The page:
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Nearly One Fourth of American Children Live in Poverty, So Why Are Schools Trashing Their Lunches?

When many children are food insecure, for any school to intentionally inflict hunger is indefensible.


What would be the instinct of any normal adult faced with a group of hungry children? To feed them, of course. Especially adults entrusted with the care and well-being of children, by virtue of their employment in a public school. That's why what happened in Utah last week is inexplicable. A cafeteria nutrition manager (a stunning oxymoron), fed up with students' overdue balances on lunch accounts, went to Uintah Elementary in Salt Lake City and "seized and trashed" the lunches of about 30 students.

According to Jason Olsen, a Salt Lake City District spokesman, the child-nutrition department realized some students' families had outstanding balances on Monday, but the department's manager wasn't able to notify the school until after lunch had been served on Tuesday. So the department did what any humane, understanding person would do: They snatched the meals from the children and threw them in the trash.

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How a 9-Year-Old Girl's Food Blog Forced Healthier Lunch Options

Never underestimate the power of a blog and a hungry 9-year-old girl.


Martha Payne is a 9-year-old Scottish girl with a taste for good, healthy food. Unfortunately, like so many other children, Payne attends a school that was far less interested than she in what it was feeding her and her classmates each day. Education is a difficult industry, and when it comes to deciding how to spend time and money, food is often low on the list of priorities for administrators. Payne was fed up with meals that at best, weren't nutritious and, at worst, were peppered with stray hairs that weren't hers. That's when she started her blog.

While it's derided by some as a safe haven for bitter layabouts raging in their parents' basement, blogging can actually be a very effective form of protest, and Payne is a perfect example. At the beginning of May, she started NeverSeconds, a food blog dedicated to rating the health and value of her school lunches every weekday. Though it hasn't even been around for a full month, NeverSeconds has already garnered a global readership—kids from as far as Taiwan and the United States are now sending in photos and descriptions of their lunches—and forced the hands of school officials in the process.

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Is America's Favorite Vegetable Making You Fat?

A new study looks at how meat and potatoes affect your waistline in the long run.

We've all heard the dietary advice: Eat less, exercise more. But what if that's not good enough?

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Chicago School Bans Brown Bag Lunches, But Is It for the Kids?

Students at Little Village Academy can't eat anything except the food served in the cafeteria.


Millions of American kids take sack lunches to school every day, either because they don't like the school food or because their parents aren't psyched about the nutritional quality—think tater tots and greasy chicken pattiesoffered on campus. Now in an interesting twist on the lunch debate, a growing number of schools say that their efforts to make mealtime healthier are undermined by parents who pack junk food in their children's lunches.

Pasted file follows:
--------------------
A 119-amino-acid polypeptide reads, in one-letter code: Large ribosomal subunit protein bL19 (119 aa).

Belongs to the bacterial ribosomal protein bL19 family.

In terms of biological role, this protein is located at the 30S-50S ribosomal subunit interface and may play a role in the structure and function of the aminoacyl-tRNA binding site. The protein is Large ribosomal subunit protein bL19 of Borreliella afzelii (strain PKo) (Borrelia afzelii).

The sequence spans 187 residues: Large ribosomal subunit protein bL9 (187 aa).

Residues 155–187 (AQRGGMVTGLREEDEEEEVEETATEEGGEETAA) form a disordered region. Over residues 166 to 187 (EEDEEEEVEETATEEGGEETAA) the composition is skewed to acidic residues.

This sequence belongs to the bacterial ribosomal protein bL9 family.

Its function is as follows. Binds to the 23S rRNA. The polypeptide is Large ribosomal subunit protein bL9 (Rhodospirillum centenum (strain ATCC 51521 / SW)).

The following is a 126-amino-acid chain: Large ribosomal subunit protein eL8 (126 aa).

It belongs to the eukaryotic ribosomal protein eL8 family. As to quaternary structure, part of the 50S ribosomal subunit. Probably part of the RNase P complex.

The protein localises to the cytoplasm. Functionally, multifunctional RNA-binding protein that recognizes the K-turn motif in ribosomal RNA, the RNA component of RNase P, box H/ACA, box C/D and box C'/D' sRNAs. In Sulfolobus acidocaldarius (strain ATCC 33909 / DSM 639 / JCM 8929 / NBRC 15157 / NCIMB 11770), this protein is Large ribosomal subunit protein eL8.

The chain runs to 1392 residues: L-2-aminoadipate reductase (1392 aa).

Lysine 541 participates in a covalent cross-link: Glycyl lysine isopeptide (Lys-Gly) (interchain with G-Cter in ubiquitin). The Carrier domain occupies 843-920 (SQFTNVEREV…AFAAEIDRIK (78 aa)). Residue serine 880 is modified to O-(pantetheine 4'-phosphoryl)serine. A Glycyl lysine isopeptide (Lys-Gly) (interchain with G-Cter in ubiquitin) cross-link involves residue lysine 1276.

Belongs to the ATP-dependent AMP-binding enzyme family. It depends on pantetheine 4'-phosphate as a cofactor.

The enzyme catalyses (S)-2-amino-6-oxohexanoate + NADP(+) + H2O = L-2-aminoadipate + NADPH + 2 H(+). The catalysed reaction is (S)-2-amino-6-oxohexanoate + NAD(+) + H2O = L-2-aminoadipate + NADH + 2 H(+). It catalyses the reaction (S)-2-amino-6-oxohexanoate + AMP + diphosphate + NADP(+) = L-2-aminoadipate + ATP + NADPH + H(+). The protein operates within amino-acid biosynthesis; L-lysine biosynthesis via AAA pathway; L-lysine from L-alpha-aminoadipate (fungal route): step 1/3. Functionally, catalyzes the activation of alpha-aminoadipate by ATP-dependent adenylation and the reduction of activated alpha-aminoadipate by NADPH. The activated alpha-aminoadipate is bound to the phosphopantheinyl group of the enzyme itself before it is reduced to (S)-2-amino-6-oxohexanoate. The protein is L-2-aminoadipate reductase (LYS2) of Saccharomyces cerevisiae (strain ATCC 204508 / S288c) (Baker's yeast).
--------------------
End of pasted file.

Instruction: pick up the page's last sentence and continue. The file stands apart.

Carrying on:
Six years ago, Little Village Academy, a 100 percent Hispanic pre-K through eighth grade public school on Chicago's West Side, put a stop to junk food coming from home when they banned their 780 students from bringing any lunch, period. Students can't eat anything except the lunch the school provides.

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Feast Your Eyes: What Are French Schoolkids Having for Lunch?

While America's students eat corn syrup and cardboard, French students get organic endive salad and fillet of salmon with a lemon sauce.


Chef and food blogger extraordinaire David Lebovitz tweeted this photo of a weekly lunch menu in a Paris public elementary school. While pizza and chocolate milk are on offer (but only on Wednesday), catering company Sogeres (France's equivalent of Sodexho or Aramark) has laid on such delights as fillet of salmon with a lemon sauce, thinly sliced organic endives, and lentil salad with hard-boiled egg. The four-course meals begin with salad or soup, include a cheese course, and end with a fruit selection on most days, although Thursday's dessert is a delicious-sounding dark chocolate mousse.

It's instructive to compare this with the average American school meal, as, for example, documented by Mrs. Q on her blog Fed Up With School Lunch.

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D.C. Schools: Now Serving Dinner

A growing poverty rate in Washington, D.C. prompted school administrators to begin offering an early supper to many of their students.


A year ago, President Obama said that, for many of the nation's public school students, their school lunch is "their most nutritious meal—sometimes their only meal—of the day." Now, 10,000 kids in the nation's capital are getting an early dinner, in addition to their lunch and breakfast, at school.

According to The Washington Post, a spike in poverty rates over the last three years inspired the nearly $6 million program, which is offering a third meal at 99 of D.C.'s 123 schools.

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